MASS INTENTIONS. Dumaguete Bishop Julito Cortes has asked the priests and religious to stop reading intentions offered by political candidates during the masses effective Saturday (April 2, 2022). He said this is to avoid being used as a political campaign venue by "means of advertising and name recall". (Photo by Judy Flores Partlow)

DUMAGUETE CITY – Bishop Julito Cortes of the Diocese of Dumaguete on Friday called on parish priests to stop the reading of mass intentions of political candidates in the May 9 elections to prevent the use of the church as a campaign advertising venue.
“It has come to my attention that during this time, when elections are fast approaching, local candidates offer mass intentions in the effect that their names are announced repeatedly,” he said in his letter to the clergy.
Cortes went on to say that this “apparently (is) a means of advertising and name recall”.
The prelate told the Philippine News Agency that his decision comes following a meeting with the diocese’s circle of discernment last Wednesday.
Effective April 2, mass commentators in all churches and chapels in the diocese will no longer be allowed to use the public address systems in reading all mass intentions.
The reading of the mass intentions may be done privately in the sacristy or semi-privately on the commentator’s ambo, but without using the microphones.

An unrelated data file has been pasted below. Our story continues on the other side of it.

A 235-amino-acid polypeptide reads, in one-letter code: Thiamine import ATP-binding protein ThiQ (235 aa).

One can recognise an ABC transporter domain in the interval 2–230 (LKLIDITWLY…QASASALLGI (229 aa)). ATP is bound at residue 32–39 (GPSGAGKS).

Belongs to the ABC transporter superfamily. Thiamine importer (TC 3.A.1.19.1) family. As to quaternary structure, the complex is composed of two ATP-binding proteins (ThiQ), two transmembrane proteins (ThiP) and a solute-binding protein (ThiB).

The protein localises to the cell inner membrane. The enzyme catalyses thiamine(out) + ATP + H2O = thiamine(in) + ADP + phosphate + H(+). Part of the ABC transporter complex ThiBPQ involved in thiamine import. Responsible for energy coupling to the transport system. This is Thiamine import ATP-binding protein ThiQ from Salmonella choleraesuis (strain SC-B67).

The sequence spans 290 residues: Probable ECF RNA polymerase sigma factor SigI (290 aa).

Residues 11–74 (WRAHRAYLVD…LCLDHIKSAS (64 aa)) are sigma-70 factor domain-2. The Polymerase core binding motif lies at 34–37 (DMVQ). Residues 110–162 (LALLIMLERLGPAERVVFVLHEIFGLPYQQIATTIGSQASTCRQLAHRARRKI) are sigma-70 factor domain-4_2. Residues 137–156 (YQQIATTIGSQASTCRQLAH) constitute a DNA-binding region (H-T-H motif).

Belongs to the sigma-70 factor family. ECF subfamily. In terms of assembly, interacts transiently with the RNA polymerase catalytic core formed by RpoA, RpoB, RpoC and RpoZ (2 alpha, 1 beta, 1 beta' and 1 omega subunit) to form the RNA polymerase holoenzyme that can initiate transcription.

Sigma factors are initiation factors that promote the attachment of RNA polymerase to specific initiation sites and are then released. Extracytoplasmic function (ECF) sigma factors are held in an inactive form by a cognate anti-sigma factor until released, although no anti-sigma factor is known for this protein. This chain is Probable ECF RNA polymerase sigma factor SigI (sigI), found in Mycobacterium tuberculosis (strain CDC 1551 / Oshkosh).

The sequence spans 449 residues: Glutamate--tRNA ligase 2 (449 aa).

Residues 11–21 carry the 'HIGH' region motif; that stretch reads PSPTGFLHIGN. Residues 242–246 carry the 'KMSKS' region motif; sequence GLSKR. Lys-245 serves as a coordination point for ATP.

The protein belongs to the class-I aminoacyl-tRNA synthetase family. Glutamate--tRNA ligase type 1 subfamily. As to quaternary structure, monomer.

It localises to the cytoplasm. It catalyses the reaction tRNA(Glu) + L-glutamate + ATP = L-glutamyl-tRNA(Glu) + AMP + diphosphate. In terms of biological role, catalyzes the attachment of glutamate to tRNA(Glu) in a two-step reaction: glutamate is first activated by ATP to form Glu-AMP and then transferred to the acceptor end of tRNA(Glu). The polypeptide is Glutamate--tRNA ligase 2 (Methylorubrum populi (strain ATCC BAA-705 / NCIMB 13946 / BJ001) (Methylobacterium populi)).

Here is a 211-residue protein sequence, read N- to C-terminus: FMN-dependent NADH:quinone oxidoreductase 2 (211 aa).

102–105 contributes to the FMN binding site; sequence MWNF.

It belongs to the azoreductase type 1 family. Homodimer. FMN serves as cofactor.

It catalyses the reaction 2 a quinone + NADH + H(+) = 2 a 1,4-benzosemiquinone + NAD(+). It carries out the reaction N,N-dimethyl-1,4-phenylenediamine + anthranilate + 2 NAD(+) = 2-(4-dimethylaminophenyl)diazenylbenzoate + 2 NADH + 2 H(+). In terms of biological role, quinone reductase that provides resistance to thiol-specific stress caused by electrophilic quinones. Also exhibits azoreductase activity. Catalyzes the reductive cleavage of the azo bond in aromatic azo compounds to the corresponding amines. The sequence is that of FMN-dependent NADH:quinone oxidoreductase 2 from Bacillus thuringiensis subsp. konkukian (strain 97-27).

Cortes also asked that intentions be edited “for brevity and propriety so as not to make their reading an occasion to disparage an opponent”.
He also reminded the priests and religious that as elections are drawing near, “let us be more assiduous in teaching our faithful the Church’s moral principles regarding politics”.
The reminders to the people include not selling their votes, be guided by their conscience in voting, and choosing those who uphold the motto of “Maka-Diyos, Maka-tao, Makakalikasan, at Makabayan (Godly, humane, nature-loving, and patriotic)”, which the Church adopted as guiding principles for the elections.
“Vote-selling may be enjoyed in three days, but may also mean three years of suffering from bad governance and corruption,” the 65-year-old prelate said.
He also told the clergy that “starting with ourselves, let us urge our faithful to pray unceasingly in these times when evil manifests its many ugly faces, destroying individuals, families, and even nations”. (PNA)